1605 Working Group News on Corporate Justice - March 2016

  1.    Country-by-country reporting to affect only 10% of multinationals


The European Parliament has adopted a draft directive that would see 90% of multinational companies escape compulsory country-by-country reporting requirements. The document suggests that the EU’s efforts to improve tax transparency by enforcing country-by-country reporting for businesses’ activities are merely a façade. Members of the EU Parliament rejected a crucial amendment to the draft directive from the European Commission, which would have ensured the transparency rules applied to a large proportion of multinational companies operating in the EU.   

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      2.      Tax havens ‘serve no useful economic purpose’: 300 economists tell world leaders


More than 300 leading economists from 30 countries have written to world leaders warning that there is no economic justification for allowing tax havens to continue, and urging them to bring an end to offshore financial secrecy. Professors from the world’s top universities have united to warn global leaders that tax havens undermine countries’ ability to collect taxes, with poor countries proportionally the biggest losers. Despite having different views on desirable levels of taxation, they all agree that territories allowing assets to be hidden in shell companies or which encourage profits to be booked by companies that do no business there are distorting the working of the global economy.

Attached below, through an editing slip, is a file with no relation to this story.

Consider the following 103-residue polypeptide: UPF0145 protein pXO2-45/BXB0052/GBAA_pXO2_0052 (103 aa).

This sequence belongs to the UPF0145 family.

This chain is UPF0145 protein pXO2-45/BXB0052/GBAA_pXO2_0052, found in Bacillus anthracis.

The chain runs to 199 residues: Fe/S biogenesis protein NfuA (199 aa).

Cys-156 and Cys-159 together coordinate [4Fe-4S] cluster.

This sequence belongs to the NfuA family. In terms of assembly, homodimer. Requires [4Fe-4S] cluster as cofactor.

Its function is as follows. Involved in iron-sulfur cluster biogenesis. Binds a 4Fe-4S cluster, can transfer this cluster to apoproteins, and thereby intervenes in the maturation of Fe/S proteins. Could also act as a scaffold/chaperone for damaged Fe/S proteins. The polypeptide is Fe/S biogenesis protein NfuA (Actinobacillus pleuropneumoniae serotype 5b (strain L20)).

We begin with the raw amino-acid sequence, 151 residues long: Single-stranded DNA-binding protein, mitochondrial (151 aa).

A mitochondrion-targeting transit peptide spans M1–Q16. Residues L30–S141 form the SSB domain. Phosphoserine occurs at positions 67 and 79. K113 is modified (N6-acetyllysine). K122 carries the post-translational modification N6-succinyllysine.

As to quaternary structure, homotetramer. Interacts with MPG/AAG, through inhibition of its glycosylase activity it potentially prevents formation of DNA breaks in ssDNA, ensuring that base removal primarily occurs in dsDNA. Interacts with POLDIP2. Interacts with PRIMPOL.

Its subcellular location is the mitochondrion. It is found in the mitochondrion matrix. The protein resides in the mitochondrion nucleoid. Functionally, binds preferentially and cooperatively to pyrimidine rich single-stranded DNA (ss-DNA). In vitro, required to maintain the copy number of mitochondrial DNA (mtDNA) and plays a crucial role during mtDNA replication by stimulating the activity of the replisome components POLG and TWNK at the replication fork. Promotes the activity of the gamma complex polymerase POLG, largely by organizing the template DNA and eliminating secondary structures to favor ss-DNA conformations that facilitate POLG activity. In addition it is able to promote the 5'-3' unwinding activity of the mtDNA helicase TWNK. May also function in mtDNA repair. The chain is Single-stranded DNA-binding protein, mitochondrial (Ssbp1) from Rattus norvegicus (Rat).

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       3.      Oxfam calls for investment in human economy, youth and girls


Revenue lost to Africa from use of tax havens could save lives of 4m children and educate every child in Africa. Oxfam International calls for a radical overhaul in the way African countries manage the income from natural resources, an end to tax havens and the use of progressive taxation to fight inequality. These resources should be used to fund strategic investments in education, healthcare and small-scale agriculture to provide a human economy that benefits the majority of Africans people. “Ordinary Africans are currently unable to see enough of the benefits of economic growth, which instead of reducing poverty and delivering shared prosperity, is benefiting an exclusive class of elites with more money and power than ever before.  


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